Sixteen months of unexpected military service that cost Taliaferro a year of college eligibility didn't slow him down. Neither did a segregated nation and its sometimes hostile ways, where he was good enough to play football for IU, but not good enough to stay in its dorms or swim in its public pool or eat in Bloomington restaurants.

He helped change that, by the way.

Taliaferro knew Jackie Robinson, the man who shattered major league baseball's color barrier in the late 1940s not by lashing out at racism, but by turning the other cheek to it. Taliaferro admired Robinson even if he could never duplicate that approach.

“Jackie Robinson was the only African American athlete, in my judgment, who could have integrated baseball,” he says. “I don't think I could have done it. I got to know most of the other outstanding African American players and none of them could have done it.

“He wasn't the best black player, but he was the best one who could commit himself to taking the injustices he was dealt and never say a word. Integrating baseball was bigger than he was.”

Taliaferro had his own struggles with athletic injustice.

“Most of the time I was treated with respect,” he says, “but I was very much aware of the players who allowed their racism to show in the way they conducted themselves.”

That awareness sometimes led to confrontation. Perhaps the most famous example came in the early 1950s. Taliaferro was playing for Baltimore. The Colts faced the San Francisco 49ers in an exhibition game. The 49ers had a player named Sam Cathcart. Taliaferro had heard that Cathcart was a racist and that he targeted black players during games.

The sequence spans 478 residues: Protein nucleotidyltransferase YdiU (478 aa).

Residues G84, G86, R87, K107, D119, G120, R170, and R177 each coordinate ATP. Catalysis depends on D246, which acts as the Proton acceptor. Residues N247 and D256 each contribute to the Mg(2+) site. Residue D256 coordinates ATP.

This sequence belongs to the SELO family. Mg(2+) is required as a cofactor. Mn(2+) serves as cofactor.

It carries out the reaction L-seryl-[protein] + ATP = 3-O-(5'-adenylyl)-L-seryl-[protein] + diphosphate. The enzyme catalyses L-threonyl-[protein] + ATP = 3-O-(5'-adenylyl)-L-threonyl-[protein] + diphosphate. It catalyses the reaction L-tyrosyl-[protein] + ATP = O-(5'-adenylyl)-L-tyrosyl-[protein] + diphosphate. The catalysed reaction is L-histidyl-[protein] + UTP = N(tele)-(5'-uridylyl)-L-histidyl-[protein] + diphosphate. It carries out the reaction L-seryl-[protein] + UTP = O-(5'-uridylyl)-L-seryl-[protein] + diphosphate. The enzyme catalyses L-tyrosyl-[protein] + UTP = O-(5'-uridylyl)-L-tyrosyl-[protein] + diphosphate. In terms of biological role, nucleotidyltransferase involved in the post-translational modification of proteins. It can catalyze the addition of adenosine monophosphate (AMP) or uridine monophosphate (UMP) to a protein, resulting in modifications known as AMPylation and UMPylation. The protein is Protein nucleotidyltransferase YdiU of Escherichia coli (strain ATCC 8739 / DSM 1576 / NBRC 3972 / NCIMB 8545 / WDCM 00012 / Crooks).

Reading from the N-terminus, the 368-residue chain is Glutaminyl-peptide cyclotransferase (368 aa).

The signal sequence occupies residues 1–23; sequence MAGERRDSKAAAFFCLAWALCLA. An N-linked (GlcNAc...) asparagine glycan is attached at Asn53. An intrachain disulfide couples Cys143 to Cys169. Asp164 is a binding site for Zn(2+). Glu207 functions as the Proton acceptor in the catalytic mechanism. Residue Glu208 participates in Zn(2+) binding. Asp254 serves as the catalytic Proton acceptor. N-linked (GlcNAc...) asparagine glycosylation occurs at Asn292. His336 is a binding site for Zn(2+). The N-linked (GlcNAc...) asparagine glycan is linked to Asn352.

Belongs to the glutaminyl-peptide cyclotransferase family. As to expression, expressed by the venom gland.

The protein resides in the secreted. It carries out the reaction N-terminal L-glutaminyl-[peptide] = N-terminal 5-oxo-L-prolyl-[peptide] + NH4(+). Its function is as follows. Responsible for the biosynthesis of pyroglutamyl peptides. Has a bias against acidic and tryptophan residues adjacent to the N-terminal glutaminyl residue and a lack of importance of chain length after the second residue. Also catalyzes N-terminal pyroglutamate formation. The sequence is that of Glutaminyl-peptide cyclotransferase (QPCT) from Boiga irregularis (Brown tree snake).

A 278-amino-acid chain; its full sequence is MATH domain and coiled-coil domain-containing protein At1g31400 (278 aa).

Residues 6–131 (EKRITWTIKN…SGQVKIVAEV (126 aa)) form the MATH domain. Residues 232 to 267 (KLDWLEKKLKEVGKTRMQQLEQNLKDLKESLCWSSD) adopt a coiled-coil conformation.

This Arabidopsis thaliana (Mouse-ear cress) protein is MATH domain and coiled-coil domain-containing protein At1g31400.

During the game, Taliaferro punted and Cathcart returned it, running right at Taliaferro. Rather than trying to dodge the tackle, Taliaferro says, Cathcart leaped feet first at him. In that era, players wore leather helmets without face masks. Their shoes had sharp spikes. A kick in the face could cause major damage.

Taliaferro blocked the kick to his face, but took a shot to his chest.

“It separated the sternum from the clavicle,” he says.

As Cathcart fell to his back, Taliaferro says he punched him twice in the face.

“The first punch broke his nose. (Heavyweight boxing champ) Joe Louis would have been proud of the way I nailed him.”

Years later in an interview, Cathcart said he didn't try to kick Taliaferro in the face, but Taliaferro doesn't buy it.

“There was no reason for him to jump feet first into me.”

Taliaferro was a three-time All-America at IU. As a freshman running back in 1945, he led the team with 719 rushing yards and a 4.5-yards-per-carry average. In his college debut, against Michigan, he rushed for 94 yards as the Hoosiers won 13-7.